Against Public Libraries
Public libraries could be taken over by community and voluntary groups, who might actually run them more appropriately for local needs. And they might bring in some fresh ideas.
Public libraries are a recent phenomenon. They grew fast in the 1920s and 1930s when an expanding state thought it should get involved. Before that, though, the public had plenty of access to books—either through philanthropic foundations like the Carnegie Libraries, or through subscription libraries (of which the London Library in St James's Square, London, was an early pioneer. Indeed, until well after the Second World War, private shops like Boots would lend books out to the public for a few pence. As for that other staple of public libraries, reference, the technology is making their job redundant.
Delay, deny and deflect were the strategies Facebook has used to navigate scandals it's faced in recent years, according to the New York Times.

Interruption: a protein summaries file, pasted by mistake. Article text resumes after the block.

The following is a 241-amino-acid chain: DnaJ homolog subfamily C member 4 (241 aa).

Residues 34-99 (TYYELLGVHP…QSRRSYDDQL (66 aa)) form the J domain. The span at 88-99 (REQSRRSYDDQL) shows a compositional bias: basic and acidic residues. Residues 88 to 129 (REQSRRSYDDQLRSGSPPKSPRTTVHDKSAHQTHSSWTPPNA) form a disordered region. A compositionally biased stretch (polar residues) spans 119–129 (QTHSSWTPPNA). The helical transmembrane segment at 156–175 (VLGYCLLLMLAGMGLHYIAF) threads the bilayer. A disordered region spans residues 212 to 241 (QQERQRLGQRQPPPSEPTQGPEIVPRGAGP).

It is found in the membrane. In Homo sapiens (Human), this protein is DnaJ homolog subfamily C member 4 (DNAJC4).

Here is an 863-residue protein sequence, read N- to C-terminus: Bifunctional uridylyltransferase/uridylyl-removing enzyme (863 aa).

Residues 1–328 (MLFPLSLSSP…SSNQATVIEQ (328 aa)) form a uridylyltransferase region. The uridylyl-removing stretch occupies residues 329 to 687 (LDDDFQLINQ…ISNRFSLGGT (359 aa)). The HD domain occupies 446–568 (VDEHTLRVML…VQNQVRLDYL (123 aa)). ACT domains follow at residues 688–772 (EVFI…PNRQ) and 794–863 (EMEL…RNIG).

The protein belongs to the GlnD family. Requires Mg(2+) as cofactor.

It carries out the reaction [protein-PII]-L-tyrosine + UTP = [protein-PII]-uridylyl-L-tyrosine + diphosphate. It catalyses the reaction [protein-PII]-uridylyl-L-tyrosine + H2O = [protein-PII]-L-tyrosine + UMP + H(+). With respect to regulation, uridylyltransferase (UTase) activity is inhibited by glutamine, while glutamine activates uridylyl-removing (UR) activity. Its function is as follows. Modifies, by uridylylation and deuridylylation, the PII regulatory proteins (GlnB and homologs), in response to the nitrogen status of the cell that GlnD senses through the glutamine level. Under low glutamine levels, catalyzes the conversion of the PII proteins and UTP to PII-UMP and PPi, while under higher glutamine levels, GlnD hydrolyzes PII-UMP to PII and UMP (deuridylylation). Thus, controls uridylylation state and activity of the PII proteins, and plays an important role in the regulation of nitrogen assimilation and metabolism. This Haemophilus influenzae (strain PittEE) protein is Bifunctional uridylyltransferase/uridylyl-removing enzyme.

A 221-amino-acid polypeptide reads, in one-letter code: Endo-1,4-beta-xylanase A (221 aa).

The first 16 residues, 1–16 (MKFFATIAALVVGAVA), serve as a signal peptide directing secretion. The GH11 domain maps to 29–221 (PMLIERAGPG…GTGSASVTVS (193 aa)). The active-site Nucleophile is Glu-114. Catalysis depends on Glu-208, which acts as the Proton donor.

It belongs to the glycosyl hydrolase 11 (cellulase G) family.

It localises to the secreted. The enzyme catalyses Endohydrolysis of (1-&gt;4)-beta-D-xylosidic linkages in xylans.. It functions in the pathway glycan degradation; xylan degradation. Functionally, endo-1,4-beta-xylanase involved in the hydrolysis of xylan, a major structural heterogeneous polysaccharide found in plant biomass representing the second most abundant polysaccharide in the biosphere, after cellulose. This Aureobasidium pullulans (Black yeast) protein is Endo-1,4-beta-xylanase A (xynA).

- The exhaustive report is based on interviews with more than 50 people with ties to the company.
- It outlines how senior executives misled the public and lawmakers in regards to what it had discovered about privacy breaches and Russian interference in U.S. politics.
- On Thursday, Facebook cut ties with one of the companies, Definers Public Relations, listed in the report.
Protected animals are feared to be headed for the black market.
Dogs' floppy ears may be part of why they and other domesticated animals love humans so much.
- Nearly all domestic animals share several key traits in addition to friendliness to humans, traits such as floppy ears, a spotted coat, a shorter snout, and so on.
- Researchers have been puzzled as to why these traits keep showing up in disparate species, even when they aren't being bred for those qualities. This is known as "domestication syndrome."
- Now, researchers are pointing to a group of a cells called neural crest cells as the key to understanding domestication syndrome.
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